The Walt Disney Co. (DIS) posted a 20 percent rise in quarterly profit Tuesday as strong showings by its theme parks and cable television channels offset costly film flops like "The Alamo."

Disney credited sports juggernaut ESPN and the Disney Channel (search) for kids on cable TV for driving up profits, and its Walt Disney World (search) saw increased summer admissions from both U.S. and international tourists.

Net profit rose to $604 million or 29 cents a share in the fiscal third quarter ended June 30 from $502 million or 24 cents a share last year, Burbank, Calif.-based Disney said.

The earnings included a charge of $56 million, or 2 cents per share, for the planned sale of its money-losing North American retail stores. Disney said it expected to have a sale agreement in place in the first quarter of fiscal 2005.

The year-earlier earnings report included a $102 million gain from accounting changes.

The profit soundly topped the average Wall Street analyst estimate of 27 cents per share, excluding the store-related charge, according to Reuters Estimates.

Revenue rose to $7.5 billion from $6.4 billion.

"The continued growth in our earnings this quarter, led by ESPN and our other cable networks, positions us well to deliver more than 50 percent growth in earnings for the year, as we predicted last quarter," Disney Chief Executive Michael Eisner (search) said in a statement.

Disney shares were higher in after-hours trading on the INET system, touching 22.60 at one point from a New York Stock Exchange (search) closing price of $22.44.

Eisner has been under pressure this past year from dissident shareholders led by Roy Disney who believe he has mismanaged the company, but he has held his detractors at bay in recent months with solid corporate earnings reports.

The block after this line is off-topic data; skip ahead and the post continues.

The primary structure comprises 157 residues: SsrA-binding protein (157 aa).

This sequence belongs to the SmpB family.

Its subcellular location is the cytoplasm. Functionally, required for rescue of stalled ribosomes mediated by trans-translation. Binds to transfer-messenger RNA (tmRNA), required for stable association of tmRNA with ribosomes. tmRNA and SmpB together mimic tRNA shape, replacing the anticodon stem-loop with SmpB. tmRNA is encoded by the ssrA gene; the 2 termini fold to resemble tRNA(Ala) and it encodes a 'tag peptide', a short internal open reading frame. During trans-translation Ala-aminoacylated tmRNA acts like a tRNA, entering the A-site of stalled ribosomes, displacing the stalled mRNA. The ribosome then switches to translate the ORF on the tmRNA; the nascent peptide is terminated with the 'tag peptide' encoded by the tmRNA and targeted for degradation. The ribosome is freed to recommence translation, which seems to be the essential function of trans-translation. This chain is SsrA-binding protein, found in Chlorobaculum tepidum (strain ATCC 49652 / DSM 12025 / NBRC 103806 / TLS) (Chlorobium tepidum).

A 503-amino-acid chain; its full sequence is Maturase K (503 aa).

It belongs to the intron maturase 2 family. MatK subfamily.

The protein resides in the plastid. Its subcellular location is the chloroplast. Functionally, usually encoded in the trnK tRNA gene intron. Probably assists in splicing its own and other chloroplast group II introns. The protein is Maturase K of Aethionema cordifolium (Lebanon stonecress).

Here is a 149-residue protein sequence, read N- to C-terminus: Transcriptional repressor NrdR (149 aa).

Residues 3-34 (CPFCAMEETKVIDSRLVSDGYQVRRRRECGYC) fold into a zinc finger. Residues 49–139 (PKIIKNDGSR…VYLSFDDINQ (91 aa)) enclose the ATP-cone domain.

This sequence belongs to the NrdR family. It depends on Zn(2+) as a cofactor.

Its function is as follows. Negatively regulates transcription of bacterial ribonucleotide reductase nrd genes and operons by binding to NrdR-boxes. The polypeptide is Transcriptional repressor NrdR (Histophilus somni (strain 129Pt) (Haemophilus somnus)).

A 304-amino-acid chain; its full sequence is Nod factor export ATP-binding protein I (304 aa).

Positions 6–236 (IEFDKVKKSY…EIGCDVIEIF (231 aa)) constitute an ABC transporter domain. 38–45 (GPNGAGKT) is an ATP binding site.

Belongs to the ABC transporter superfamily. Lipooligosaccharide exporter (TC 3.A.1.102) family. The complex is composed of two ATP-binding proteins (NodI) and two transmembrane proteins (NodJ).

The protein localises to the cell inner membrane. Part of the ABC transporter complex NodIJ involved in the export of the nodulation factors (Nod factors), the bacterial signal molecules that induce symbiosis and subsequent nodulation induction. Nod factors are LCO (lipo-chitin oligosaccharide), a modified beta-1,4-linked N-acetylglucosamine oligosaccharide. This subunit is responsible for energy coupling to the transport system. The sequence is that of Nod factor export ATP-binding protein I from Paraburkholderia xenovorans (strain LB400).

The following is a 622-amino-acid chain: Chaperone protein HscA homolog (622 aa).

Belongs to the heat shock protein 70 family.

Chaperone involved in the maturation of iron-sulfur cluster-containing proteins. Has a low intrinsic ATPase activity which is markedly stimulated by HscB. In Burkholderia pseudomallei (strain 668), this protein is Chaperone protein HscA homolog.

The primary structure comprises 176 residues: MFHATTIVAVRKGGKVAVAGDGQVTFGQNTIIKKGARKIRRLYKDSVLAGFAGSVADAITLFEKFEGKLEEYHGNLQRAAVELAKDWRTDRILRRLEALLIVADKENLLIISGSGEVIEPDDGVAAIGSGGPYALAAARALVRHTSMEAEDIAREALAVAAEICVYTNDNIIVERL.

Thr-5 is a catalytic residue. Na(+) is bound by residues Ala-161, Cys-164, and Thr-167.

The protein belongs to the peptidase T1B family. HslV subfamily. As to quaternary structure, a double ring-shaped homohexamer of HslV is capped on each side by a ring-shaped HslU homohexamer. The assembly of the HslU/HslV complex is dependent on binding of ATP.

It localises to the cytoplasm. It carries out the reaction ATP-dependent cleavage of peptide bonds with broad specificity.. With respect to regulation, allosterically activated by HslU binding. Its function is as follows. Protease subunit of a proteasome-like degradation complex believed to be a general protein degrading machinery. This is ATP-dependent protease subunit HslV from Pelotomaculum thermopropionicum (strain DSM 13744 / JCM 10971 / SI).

The theme park segment turned in a 32 percent increase in revenue to $2.3 billion and a 20 percent rise in operating income to $421 million during the quarter.

Part of those gains, however, came from consolidating results from Euro Disney and Hong Kong Disneyland. The two international parks added $332 million in revenue and $15 million in operating income, Disney said.

Disneyland in Southern California saw higher attendance and increased guest spending, but those positives were offset by greater costs that included opening a new ride.

Disney's media networks saw revenues rise 8 percent to $2.9 billion and operating income increase 15 percent to $673 million behind cable TV gains. Broadcaster ABC continued to suffer low viewership which offset higher advertising rates.

Movie studio revenues climbed 19 percent to $1.7 billion, but operating income plunged to $28 million from $71 million.

Films released during the quarter like "Around the World in 80 Days," and "Raising Helen" failed to match last year's "Finding Nemo," which it co-produced with Pixar Animation Studios Inc.